Jealousy is part of the human condition, says Kathie Fischer. Instead of shaming yourself for feeling jealous, show yourself compassion.
When jealousy arises, our habitual response might be to suppress or distance ourselves from it. Perhaps we see afflictive emotions and thoughts—such as jealousy, anger, and fear—as a failing, as expressions of small mind, selfishness, or insecurity we’ve spent our whole life trying to get rid of. If we’re on a spiritual path, we might even think we’ve got past jealousy, so it can feel very discouraging to find it right here in our heart and mind again.
But we don’t have to feel discouraged. We have the opportunity, moment after moment, to reframe our lifelong habits of mind.
We can shift our focus, for example, from the sensation of jealousy to our habitual response when jealousy arises. That is, we can work directly with our impulse to scold ourselves for being petty and jealous. In much the same way that we allow any thought or feeling to enter our space in formal meditation, we can—at any time—notice the visitations of thoughts, feelings, and sensations, as well as our responses as they arise.
We can then ask our response, whether it be irritation, discouragement, or judgment, a simple, quiet question that expresses our openness, such as, “Who have we here?” or “What is this?” We can ask the question without looking for or waiting for an answer. The energy and openness of just asking, of not knowing, is what we’re engaging as we inhabit our breath and body in this moment, in this place.
In traditional Buddhist teaching we find the concept of the kleshas, the afflictive mental states. Among these is jealousy, as well as fear, anger, and others, and they are considered obstacles to progress in our practice. The Zen contribution to this teaching, notably offered by the Zen ancestor Hui-neng of eighth-century China, is to reframe the concepts of affliction and obstacles and to engage with the teachings on emptiness in daily practice.
Hui-neng’s teacher, Hong-ren, asked his students to compose a poem expressing their understanding. Only two students responded—his top-ranked student and Hui-neng, who was at that time a kitchen worker. The top-ranked student, Shen-xiu, offered a verse describing the practice of continuous vigilance—perceiving afflictive mental states as they arise and ridding the mind of these afflictions:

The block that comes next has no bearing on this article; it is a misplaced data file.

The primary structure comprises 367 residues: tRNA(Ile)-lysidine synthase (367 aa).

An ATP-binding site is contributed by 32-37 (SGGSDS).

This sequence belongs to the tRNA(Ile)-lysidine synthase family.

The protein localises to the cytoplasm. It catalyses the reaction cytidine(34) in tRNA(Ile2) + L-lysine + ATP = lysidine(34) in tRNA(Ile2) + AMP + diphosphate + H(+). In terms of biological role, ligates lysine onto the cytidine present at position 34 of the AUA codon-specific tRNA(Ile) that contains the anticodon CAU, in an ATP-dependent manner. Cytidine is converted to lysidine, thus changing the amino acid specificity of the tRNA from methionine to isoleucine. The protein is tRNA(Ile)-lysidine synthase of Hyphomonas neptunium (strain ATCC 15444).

The body is a bodhi tree
the mind is like a standing mirror
always try to keep it clean
don’t let it gather dust
Hui-neng, on the other hand, offered a verse expressing present moment, only moment practice:
Bodhi doesn’t have any trees
this mirror doesn’t have a stand
our buddhanature is forever pure
where do you get this dust?
Zen embraces both practices: Shen-xiu’s continuous vigilance and Hui-neng’s direct, unembellished, and unencumbered approach. In Suzuki Roshi’s words, “You are perfect just as you are, and you could use a little improvement.”
Looking at afflictive mental states from the point of view of evolution, perhaps they are part of our survival tool kit. For example, when anger or fear arise in an unacceptable or dangerous situation, we may experience a surge of adrenaline and sometimes clarity, which assists us in our effort to escape or find a remedy.
So perhaps we can reframe jealousy in this way: “Within my human tribal group, I need to be aware of resources—how much of a resource I need and how I can acquire and maintain it. At the same time, I need to keep an eye on how much others are able to acquire and maintain compared to me. My reputation and the group’s confidence in me may suffer if I don’t keep up with others, and I may be the one who is sacrificed if the group comes under threat. This dynamic requires constant vigilance.”
Perhaps jealousy is our vigilant awareness of our standing among the tribe. This scenario offers us a different and helpful lens through which we can approach practicing with jealousy.
When plagued by jealousy, we can welcome it by saying, “Here is jealousy, my old, prehistoric friend.” Then we can allow jealousy its space, its cycle and trajectory. It will arise and fall away without our intervention. Our practice is just breathing in and out, observing tension in the chest, the increase in heart rate, the changes in body heat, and the same old repetitive story kicking in faster and faster.
Jealousy is a fact of human life. We can’t get rid of it once and for all, but we can stop believing that jealousy is the enemy and a cause for shame and embarrassment. We can simply bear quiet witness. When we stop fighting against jealousy and allow it to take its own evolutionary place in our human heart and mind, we may notice over time that it stays pretty quiet because it isn’t really needed much as a tool for survival. And when jealousy does arise, we can ask it what it needs—why it is here. That is, we can honor it by seeing it as honorable.
When jealousy arises strongly and we are just sitting and breathing in its midst, we can contemplate how many people on earth right now are experiencing jealousy? There must be millions experiencing this withering, diminishing, infuriating state of mind that seems so real and urgent. And how many people are the recipients of this jealousy, feeling the hatred and mistrust of others? Such thoughts can melt our hearts, energize our bodhisattva vow, and revive our practice of mudita, sympathetic joy.
When we glimpse the depth and breadth of universal human suffering, we see that our afflictive mental states are not personal, even though the experience of these states is deeply personal. The truth is that we are at once personal and universal; we are both particular individuals and also one boundary-less being. Our commitment to each other is to love without boundary and to celebrate each other’s happiness, accomplishments, and contributions as if they were our own, because in a sense, they are.